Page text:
Democrats in the Legislature have said they want to make the Marriage Equality Act a priority, despite Gov. Chris Christie saying he will veto the bill should it reach his desk. Instead, Christie said he wants to put the issue on a referendum for New Jersey voters to decide. Proponents of same sex marriage have said marriage equality is a civil rights issue that shouldn’t be left to a public vote. New Jersey Catholic Conference Executive Director Patrick Brannigan, who sat down with NJToday Managing Editor Mike Schneider, said same sex marriage is not a civil rights issue and that government does not have the right to redefine marriage.
Brannigan said while everyone has the right to marry, marriage can only be between a man and a woman. Brannigan said the state’s option of civil unions gives all the benefits of marriage to same sex couples. “It’s not discrimination to describe different things as different,” said Brannigan.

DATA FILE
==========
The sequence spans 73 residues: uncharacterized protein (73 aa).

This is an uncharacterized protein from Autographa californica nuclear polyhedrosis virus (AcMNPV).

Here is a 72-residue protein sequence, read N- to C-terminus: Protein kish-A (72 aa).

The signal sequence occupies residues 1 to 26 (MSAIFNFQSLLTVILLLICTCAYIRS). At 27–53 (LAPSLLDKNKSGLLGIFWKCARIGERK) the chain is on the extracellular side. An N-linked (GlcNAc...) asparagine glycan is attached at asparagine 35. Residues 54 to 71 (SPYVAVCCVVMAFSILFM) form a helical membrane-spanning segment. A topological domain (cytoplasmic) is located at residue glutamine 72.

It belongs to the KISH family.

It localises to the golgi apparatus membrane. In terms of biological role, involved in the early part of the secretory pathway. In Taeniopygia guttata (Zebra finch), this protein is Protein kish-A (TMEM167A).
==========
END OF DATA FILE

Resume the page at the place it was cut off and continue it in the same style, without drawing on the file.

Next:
Advocates of the Marriage Equality Act have said civil unions don’t offer the same status as marriage. But Brannigan countered there have only been 13 complaints to the Division on Civil Rights.
Brannigan said the Catholic Church has taught that marriage between a man and a woman is the foundation of the family, which in turn is the foundation of society. His position is that government doesn’t have the right to redefine marriage. While he said he believes a public vote would favor the traditional definition of marriage, he doesn’t believe the citizens or government should be able to change the definition which he said is determined by natural law.